How to Spot & Stop Covert Aggressors in Their Tracks

By Chelsea Calello, LAC

Do you have that one family member that seems to always be on your case about something? Or maybe two or three? Dealing with these relationships can be especially difficult around the holidays, even more so if you’re the one hosting!

Psychologist George Simon talks about covert aggressors; individuals who attempt to control and manipulate others. While some people may look at this pattern of behavior as passive aggressive, Simon feels there is nothing passive about it. Take a look below at some tactics these individuals utilize. Do any of these sound familiar to you?

  • Denial: aggressors use this tactic to make others back off or feel guilty about implying they did something wrong. They will play the innocent role and make others feel unjustified in confronting them.
  • Shaming: putting you down by using indirect sarcasm or critical comments that make you feel inadequate or unworthy. Aggressors are experts at doing this in subtle ways, even through nonverbal cues.
  • Minimization: through a combination of denial and rationalization, the aggressor will make the person feel that their behavior isn’t as harmful or reckless as someone might be claiming.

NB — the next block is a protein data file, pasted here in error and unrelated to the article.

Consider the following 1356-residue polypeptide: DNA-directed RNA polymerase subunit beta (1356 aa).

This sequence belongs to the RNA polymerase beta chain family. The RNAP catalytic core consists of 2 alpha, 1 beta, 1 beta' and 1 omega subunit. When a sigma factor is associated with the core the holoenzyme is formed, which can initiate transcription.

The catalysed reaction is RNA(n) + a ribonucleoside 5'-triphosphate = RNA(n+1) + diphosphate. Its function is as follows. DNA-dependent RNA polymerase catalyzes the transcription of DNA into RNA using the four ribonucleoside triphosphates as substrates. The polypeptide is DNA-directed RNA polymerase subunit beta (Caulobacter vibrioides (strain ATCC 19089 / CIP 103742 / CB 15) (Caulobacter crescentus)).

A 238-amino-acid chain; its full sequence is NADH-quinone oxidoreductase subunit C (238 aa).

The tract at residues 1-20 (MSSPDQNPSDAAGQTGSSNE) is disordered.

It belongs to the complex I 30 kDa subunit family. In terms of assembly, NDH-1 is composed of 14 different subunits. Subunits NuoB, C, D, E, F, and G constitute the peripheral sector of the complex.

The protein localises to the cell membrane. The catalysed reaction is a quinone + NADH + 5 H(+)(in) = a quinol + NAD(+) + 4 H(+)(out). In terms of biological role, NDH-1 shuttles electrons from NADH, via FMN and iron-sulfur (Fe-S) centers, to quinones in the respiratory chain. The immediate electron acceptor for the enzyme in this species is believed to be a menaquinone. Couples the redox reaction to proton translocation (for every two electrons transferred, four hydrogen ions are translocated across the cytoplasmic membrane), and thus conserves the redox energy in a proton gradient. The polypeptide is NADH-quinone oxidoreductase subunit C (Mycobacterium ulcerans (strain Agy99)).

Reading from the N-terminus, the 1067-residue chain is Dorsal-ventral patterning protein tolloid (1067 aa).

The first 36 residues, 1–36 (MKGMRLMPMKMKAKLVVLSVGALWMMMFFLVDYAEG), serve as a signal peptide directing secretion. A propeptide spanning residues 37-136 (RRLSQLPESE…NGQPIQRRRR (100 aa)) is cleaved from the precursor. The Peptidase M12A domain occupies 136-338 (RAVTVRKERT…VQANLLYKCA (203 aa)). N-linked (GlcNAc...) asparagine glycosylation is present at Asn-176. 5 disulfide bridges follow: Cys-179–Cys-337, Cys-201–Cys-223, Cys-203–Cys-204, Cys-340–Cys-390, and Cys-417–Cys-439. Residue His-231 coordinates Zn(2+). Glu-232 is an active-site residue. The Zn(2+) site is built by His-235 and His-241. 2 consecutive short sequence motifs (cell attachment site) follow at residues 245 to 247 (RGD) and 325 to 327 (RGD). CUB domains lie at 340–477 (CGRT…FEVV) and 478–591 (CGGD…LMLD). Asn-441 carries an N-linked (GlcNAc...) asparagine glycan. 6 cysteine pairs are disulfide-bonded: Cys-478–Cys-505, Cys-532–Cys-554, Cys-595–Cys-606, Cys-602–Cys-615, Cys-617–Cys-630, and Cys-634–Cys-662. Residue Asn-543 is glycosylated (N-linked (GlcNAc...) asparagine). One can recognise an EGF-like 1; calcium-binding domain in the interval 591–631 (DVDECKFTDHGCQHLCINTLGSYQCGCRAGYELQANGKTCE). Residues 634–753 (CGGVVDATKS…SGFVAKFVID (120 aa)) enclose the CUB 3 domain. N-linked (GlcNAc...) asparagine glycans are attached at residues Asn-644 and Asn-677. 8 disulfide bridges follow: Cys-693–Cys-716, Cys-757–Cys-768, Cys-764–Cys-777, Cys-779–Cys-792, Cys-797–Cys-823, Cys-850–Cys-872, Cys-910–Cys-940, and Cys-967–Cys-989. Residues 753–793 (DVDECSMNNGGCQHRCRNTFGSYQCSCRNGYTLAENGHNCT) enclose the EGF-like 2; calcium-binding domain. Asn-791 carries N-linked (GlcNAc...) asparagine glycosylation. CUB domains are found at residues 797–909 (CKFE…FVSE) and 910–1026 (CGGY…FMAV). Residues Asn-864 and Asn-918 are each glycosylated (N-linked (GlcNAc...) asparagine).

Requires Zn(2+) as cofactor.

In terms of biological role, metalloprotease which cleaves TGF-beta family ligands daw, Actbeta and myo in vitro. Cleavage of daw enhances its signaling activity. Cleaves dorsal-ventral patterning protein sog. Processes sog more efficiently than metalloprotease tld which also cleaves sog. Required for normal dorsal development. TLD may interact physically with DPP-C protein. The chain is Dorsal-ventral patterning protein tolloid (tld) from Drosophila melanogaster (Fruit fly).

• Playing the Victim Role: this tactic involves trying to gain sympathy or compassion by pretending to be the victim. For example if a wife says to her husband, “you don’t spend enough time with the family” he might say something like “it’s because I work so hard but no one seems to appreciate it.”
  • Guilt Tripping: in this tactic, the aggressor attempts to keep you in a self-doubting, anxious, passive position through manipulation, “you don’t care about your family.” The manipulator may simply suggest to the conscientious person that they don’t care enough, are too selfish, etc., and that person in turn starts to feel bad.
  • Covert Intimidation: threatening their victims with implied or subtle threats to keep them apprehensive and disempowered. This tactic involves a combination of guilt tripping and shaming, “You’ll never find a man that way. Why can’t you be more like your sister?”
  • Seduction: manipulation through charm or flattery. This involves overly supporting others to get them to lower their defenses and give in to your request. This tactic is especially used on someone who may already be seeking approval or reassurance from loved ones.

Were you able to relate to any of these ideas and maybe identify that specific family member who makes you feel this way? Being cognizant of these patterns can be empowering and help you recognize them before getting hurt or feeling manipulated. Here are a few tips to deal with these individuals:

  1. Be assertive – The key here is to get your point across in a respectful, calm way. By standing up for yourself in an effective manner, this well help boost self-esteem and confidence. The aggressor may think twice about using manipulative tactics with you.
  2. Don’t Get Persuaded into Playing the Game – Rather than trying to outsmart the manipulator, be straightforward and utilize healthy communication. It can be helpful to articulate your feelings, without letting the other person down or criticizing them.
  3. Utilize Your Support System – Identify those friends and family that can relate and share your feelings. Providing empathy for each other can be an excellent form of support and help ease some tension for us.